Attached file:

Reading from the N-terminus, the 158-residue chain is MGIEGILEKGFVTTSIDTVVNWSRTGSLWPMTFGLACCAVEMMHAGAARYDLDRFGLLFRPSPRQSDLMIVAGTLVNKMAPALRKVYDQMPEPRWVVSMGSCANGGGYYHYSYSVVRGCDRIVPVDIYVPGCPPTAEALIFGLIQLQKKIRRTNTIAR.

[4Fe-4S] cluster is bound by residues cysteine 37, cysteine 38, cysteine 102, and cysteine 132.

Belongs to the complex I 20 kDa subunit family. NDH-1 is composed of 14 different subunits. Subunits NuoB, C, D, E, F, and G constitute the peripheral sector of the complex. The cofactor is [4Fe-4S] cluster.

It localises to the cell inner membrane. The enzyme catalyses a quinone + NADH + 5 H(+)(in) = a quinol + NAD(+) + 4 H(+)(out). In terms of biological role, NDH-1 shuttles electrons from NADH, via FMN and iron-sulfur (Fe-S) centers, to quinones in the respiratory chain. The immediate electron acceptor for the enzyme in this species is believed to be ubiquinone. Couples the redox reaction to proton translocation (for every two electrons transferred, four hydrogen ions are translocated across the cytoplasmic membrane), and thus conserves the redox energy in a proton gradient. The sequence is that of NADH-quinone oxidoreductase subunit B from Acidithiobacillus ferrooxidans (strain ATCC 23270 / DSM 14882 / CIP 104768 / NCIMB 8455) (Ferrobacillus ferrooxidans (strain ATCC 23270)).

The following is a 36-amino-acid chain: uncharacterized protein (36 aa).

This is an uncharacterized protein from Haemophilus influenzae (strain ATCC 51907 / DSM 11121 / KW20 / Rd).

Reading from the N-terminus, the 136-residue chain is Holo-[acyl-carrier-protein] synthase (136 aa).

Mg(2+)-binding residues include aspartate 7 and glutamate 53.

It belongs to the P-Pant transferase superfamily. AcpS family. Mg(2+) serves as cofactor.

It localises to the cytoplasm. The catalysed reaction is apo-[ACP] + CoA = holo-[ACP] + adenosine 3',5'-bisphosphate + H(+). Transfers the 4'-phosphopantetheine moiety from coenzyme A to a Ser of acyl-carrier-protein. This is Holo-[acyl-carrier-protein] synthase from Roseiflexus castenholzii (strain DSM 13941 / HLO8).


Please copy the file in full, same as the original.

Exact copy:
Reading from the N-terminus, the 158-residue chain is MGIEGILEKGFVTTSIDTVVNWSRTGSLWPMTFGLACCAVEMMHAGAARYDLDRFGLLFRPSPRQSDLMIVAGTLVNKMAPALRKVYDQMPEPRWVVSMGSCANGGGYYHYSYSVVRGCDRIVPVDIYVPGCPPTAEALIFGLIQLQKKIRRTNTIAR.

[4Fe-4S] cluster is bound by residues cysteine 37, cysteine 38, cysteine 102, and cysteine 132.

Belongs to the complex I 20 kDa subunit family. NDH-1 is composed of 14 different subunits. Subunits NuoB, C, D, E, F, and G constitute the peripheral sector of the complex. The cofactor is [4Fe-4S] cluster.

It localises to the cell inner membrane. The enzyme catalyses a quinone + NADH + 5 H(+)(in) = a quinol + NAD(+) + 4 H(+)(out). In terms of biological role, NDH-1 shuttles electrons from NADH, via FMN and iron-sulfur (Fe-S) centers, to quinones in the respiratory chain. The immediate electron acceptor for the enzyme in this species is believed to be ubiquinone. Couples the redox reaction to proton translocation (for every two electrons transferred, four hydrogen ions are translocated across the cytoplasmic membrane), and thus conserves the redox energy in a proton gradient. The sequence is that of NADH-quinone oxidoreductase subunit B from Acidithiobacillus ferrooxidans (strain ATCC 23270 / DSM 14882 / CIP 104768 / NCIMB 8455) (Ferrobacillus ferrooxidans (strain ATCC 23270)).

The following is a 36-amino-acid chain: uncharacterized protein (36 aa).

This is an uncharacterized protein from Haemophilus influenzae (strain ATCC 51907 / DSM 11121 / KW20 / Rd).

Reading from the N-terminus, the 136-residue chain is Holo-[acyl-carrier-protein] synthase (136 aa).

Mg(2+)-binding residues include aspartate 7 and glutamate 53.

It belongs to the P-Pant transferase superfamily. AcpS family. Mg(2+) serves as cofactor.

It localises to the cytoplasm. The catalysed reaction is apo-[ACP] + CoA = holo-[ACP] + adenosine 3',5'-bisphosphate + H(+). Transfers the 4'-phosphopantetheine moiety from coenzyme A to a Ser of acyl-carrier-protein. This is Holo-[acyl-carrier-protein] synthase from Roseiflexus castenholzii (strain DSM 13941 / HLO8).